As seen by his State of the Union speech, President Joe Biden has a new political weapon to use against Republicans: social security and medicare. Biden made questionable statements about what Republicans in the House and Senate want to do to such programs, but Townhall fact-checked Biden’s claim and discovered that Republicans are virtually uniform in their opposition to the idea of sunsetting Social Security.
Joe Biden, on the other hand, has a record that resembles the one he is attempting to put on Republicans.
In 1995, as a substantially younger face in Washington, then-Senator Joe Biden advocated for a “freeze” on government outlays, including social security and medicare, among other budget items, in an effort to eliminate all federal programs.
“When I argued that we should freeze federal spending, I meant Social Security as well,” Biden hollered at his Senate colleagues in 1995. “I meant Medicare and Medicaid, I meant veterans’ benefits, I meant every single solitary thing in the government,” this entirely foreign fiscally conscious version of Biden continued. “And I not only tried it once, I tried it twice, I tried it a third time, and I tried it a fourth time.”
"When I argued that we should freeze federal spending, I meant Social Security as well; I meant Medicare and Medicaid; I meant veterans' benefits; I meant every single, solitary thing in the government." — Joe Biden defending the proposed balanced budget amendment, January 1995 pic.twitter.com/5WQ1imljgg
— Walker Bragman (@WalkerBragman) May 3, 2019
Four times, eh? That is four more efforts than House Republicans have undertaken since Biden’s inauguration.
As it turns out, Biden’s continuing fight during his time in the Senate was to reduce pensions such as Social Security and Medicare. According to a 2020 campaign article in The Intercept, Biden supported Reagan’s tax cuts and then joined Sen. Charles Grassley (R-IA) in calling for a freeze on all government expenditure, including social security, despite Reagan’s wish to insulate Social Security from cuts.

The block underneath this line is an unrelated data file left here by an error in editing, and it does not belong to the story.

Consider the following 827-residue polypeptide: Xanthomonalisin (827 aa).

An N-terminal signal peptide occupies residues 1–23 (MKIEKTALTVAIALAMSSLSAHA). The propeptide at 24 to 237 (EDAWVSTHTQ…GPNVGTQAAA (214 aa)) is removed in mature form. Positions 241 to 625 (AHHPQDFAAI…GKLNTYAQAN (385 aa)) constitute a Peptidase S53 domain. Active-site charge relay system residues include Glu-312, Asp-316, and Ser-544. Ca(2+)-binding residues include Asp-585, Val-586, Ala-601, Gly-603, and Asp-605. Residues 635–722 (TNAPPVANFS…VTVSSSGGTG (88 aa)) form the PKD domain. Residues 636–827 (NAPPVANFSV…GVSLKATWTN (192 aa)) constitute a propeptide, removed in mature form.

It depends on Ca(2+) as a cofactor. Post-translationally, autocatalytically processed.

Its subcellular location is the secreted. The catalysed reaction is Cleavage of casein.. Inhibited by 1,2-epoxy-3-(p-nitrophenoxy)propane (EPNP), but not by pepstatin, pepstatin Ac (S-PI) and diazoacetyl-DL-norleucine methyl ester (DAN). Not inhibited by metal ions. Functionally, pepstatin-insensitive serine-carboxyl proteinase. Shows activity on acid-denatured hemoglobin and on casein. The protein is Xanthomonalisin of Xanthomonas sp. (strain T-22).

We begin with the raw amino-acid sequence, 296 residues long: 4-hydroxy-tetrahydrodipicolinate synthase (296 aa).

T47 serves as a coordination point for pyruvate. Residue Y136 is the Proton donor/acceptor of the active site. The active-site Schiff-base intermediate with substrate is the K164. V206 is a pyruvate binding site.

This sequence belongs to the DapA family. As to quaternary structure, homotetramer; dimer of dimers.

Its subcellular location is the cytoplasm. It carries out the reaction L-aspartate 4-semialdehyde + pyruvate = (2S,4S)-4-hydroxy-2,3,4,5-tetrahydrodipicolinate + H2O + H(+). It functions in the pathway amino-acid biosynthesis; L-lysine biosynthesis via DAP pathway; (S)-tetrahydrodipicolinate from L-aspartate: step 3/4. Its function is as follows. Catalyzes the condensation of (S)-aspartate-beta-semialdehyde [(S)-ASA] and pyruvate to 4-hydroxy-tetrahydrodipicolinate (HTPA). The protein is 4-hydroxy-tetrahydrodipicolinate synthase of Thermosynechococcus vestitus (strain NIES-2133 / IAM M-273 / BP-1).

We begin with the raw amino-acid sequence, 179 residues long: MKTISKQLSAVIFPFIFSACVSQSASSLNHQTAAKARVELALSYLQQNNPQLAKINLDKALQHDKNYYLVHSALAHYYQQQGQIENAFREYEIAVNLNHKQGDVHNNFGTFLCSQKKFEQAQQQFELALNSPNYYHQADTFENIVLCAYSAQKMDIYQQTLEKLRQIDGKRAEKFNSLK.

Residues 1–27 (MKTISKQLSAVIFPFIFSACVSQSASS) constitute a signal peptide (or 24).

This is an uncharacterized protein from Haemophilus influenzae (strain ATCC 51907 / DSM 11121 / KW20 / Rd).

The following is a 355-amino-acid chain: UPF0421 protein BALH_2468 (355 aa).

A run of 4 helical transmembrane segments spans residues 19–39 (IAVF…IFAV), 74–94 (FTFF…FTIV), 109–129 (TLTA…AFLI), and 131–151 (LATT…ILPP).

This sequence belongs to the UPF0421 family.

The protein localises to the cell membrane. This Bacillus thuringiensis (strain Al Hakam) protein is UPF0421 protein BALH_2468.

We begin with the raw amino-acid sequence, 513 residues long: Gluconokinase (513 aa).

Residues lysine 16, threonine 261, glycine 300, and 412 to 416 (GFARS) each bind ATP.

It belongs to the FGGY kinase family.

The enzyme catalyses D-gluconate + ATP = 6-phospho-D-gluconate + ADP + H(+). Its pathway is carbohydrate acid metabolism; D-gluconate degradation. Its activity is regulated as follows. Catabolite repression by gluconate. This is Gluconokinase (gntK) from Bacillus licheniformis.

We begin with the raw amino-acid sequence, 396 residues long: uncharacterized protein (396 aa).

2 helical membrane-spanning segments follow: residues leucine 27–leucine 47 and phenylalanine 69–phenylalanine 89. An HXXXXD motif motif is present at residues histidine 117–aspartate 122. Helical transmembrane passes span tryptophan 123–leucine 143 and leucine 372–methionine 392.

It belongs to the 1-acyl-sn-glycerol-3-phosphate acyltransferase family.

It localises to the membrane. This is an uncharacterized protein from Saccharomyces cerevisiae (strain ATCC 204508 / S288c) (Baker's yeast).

Now, now that Biden is in the White House and on the opposite side of the struggle he previously fought so vehemently, perhaps he should shut up about the supposedly unsustainable thought of reducing or freezing Social Security or Medicare, because he has repeatedly done so while Republicans have not.
Biden’s term in the Senate was neither the only or most recent instance in which he negotiated changes to Social Security and other programs. During his unsuccessful 2008 presidential campaign, Biden reiterated that he would “absolutely” consider changes to Social Security and Medicare, including cost-of-living increases, to address the federal deficit, which was apparently in dire straits according to Biden at the time, but nothing to worry about now that he’s accumulating charges against the future of the country.
After being saved from complete defeat by Barack Obama in 2008, then-Vice President Joe Biden would demonstrate his willingness to make “adjustments” to Social Security, including cuts, means testing, and an increase in the minimum retirement age, in a proposed “grand bargain” with congressional Republicans. Biden is still on record as being amenable to the notion of changing, slashing, or altering a program that he now insists is sacred, despite the fact that the deal ultimately failed. And now he is using this position as a political club against congressional Republicans, despite the fact that he has tried to slash Social Security and Medicare more strongly and concretely than today’s Republicans.